Polygon, initially known as Matic Network, is an innovative blockchain scalability platform that underwent a rebranding process in 2021. Recognized as a “layer two” or “sidechain” scaling solution, Polygon functions as a high-speed parallel blockchain to the main Ethereum blockchain. Its primary objective is to overcome the limitations associated with Ethereum, especially the prohibitive transaction fees (also known as “gas”) that can often render small or frequent investments economically unfeasible. The native cryptocurrency of the Polygon network is MATIC, which serves multiple purposes, including transaction fee payment, staking, and governance. Polygon is built on the Cosmos SDK & utilizes the Tendermint BFT for it’s PoS consensus.
Key Features and Components
The network incorporates several key components that collectively enhance its functionality and performance. These include:
Proof-of-Stake (PoS): Polygon uses a proof-of-stake consensus mechanism to generate new MATIC tokens and safeguard the network. Validators verify new transactions and add them to the blockchain, while delegators indirectly stake their MATIC via a trusted validator.
zkEVM (Zero-Knowledge Ethereum Virtual Machine): Currently in its mainnet beta phase, the zkEVM is the first ZK-rollup that provides EVM equivalence, facilitating fast transactions at near-zero gas cost.
Miden: An upcoming feature of Polygon, Miden aims to be the first decentralized rollup that leverages execution proofs of concurrent, local transactions. It is being designed to support the construction of advanced decentralized applications (dApps) with client-side proving.
Supernets: These are app-chains powered by Polygon’s cutting-edge technology and ecosystem. Although still in the testnet phase, Supernets aim to facilitate the development of applications integrated with the Polygon ecosystem.
Polygon ID: This live feature on the network promotes the establishment of trusted and secure relationships between users and dApps. It adheres to the principles of self-sovereign identity and privacy by default, promoting secure interactions within the blockchain space.
Utilizing the Polygon Network
The Polygon network supports a wide range of activities, mirroring the capabilities of the main Ethereum network but with drastically lower transaction fees, often just a fraction of a cent. It facilitates the use of decentralized exchanges such as QuikSwap or SushiSwap, yield-generating lending and savings protocols like Aave, NFT markets like OpenSea, and even “no-loss prize games” like Pooltogether.
To engage with the Polygon network, users need to send some cryptocurrency to a compatible crypto wallet, such as Coinbase Wallet. They can then “bridge” some of their crypto — stablecoins are a popular choice for this — to the Polygon network. Users also need to bridge some MATIC for transactions, but even a small amount is typically sufficient due to the extremely low fees.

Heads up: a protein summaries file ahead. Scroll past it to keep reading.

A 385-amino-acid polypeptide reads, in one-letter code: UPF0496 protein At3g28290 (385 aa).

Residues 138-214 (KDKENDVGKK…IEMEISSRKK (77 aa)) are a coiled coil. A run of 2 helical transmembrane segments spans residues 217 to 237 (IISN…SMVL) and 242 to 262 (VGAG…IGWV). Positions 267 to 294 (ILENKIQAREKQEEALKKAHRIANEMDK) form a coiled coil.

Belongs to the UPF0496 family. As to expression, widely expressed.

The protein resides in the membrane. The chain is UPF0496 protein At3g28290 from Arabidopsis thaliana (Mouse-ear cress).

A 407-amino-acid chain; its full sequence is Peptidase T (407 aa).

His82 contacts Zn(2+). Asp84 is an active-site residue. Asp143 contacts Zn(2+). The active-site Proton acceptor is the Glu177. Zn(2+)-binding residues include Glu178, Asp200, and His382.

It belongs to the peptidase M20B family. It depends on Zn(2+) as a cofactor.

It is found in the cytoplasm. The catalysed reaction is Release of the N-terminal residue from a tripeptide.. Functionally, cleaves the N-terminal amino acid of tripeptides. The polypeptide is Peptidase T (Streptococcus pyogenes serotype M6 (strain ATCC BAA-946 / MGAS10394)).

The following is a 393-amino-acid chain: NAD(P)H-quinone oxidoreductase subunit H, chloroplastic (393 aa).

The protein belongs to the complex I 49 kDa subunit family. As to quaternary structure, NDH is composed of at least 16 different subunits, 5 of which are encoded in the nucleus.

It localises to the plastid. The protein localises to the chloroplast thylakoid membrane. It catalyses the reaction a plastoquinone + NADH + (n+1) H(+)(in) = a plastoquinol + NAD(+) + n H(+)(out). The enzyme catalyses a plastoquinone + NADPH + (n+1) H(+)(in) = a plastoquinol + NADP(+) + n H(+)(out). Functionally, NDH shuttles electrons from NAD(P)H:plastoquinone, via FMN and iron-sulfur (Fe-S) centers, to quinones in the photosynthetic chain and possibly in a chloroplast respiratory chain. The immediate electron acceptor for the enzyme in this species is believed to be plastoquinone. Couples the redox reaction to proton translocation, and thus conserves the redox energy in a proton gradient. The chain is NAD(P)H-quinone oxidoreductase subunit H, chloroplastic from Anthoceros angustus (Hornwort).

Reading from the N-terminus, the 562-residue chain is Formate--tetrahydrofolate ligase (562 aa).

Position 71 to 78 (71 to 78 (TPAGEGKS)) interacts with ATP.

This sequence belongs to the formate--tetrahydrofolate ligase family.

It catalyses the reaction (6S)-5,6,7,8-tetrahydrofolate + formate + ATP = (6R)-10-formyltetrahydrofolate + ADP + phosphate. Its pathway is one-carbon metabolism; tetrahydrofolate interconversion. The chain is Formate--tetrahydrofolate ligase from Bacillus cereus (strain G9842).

The low fees and near-instant transactions make the Polygon network an excellent platform for gaining real-world experience with DeFi protocols. However, users should remember that DeFi can be highly volatile and should avoid investing more than they can afford to lose, particularly if they are beginners.
While the specific technical details of how Polygon enhances Ethereum’s scalability might seem complex, the essential point to note is that Polygon leverages advanced cryptographic techniques and unique infrastructure such as zkEVM and Miden to improve transaction speed and reduce costs. This makes Ethereum more accessible and user-friendly, fostering broader adoption of blockchain technology.
Polygon intends to support numerous blockchain scaling techniques, including Optimistic Rollups, Validum Chains, Matic Plasma, and zk-Rollups. Currently, Polygon only integrates the Matic Plasma scaling solution but plans to roll out the others over the next few updates. This will provide blockchain developers with the option to choose the scaling solutions that suit their needs.
Safety and Security
Polygon is considered a safe token. It has a PoS sidechain, which means that decisions are made by a pool of professional validators. As such, it is unaffected by 51% attacks, which can threaten the Proof of Work coins. However, users should take sole responsibility for the safety of their MATIC tokens and implement adequate security protocols to boost the security of their MATIC tokens.
Team and Investors
The core team behind Polygon includes four co-founders; Jaynti Kanani, Sandeep Nailwal, Anurag Arjun, and Mihailo Bjelic. In addition to these, Polygon has a strong team of advisors, including Hudson Jameson from the Ethereum Foundation, Pete Kim from Coinbase, John Lilic from ConsenSys, Anthony Sassano from EthHUB, and Ryan Sean Adams from Bankless. Some popular companies like Coinbase Ventures and famous investors like Mark Cuban have invested in the project.
Polygon has emerged as a significant player in the blockchain scalability space, offering a unique solution to Ethereum’s scalability issues. With its low transaction fees and high-speed transactions, Polygon is making blockchain technology more accessible and user-friendly, fostering broader adoption of this technology.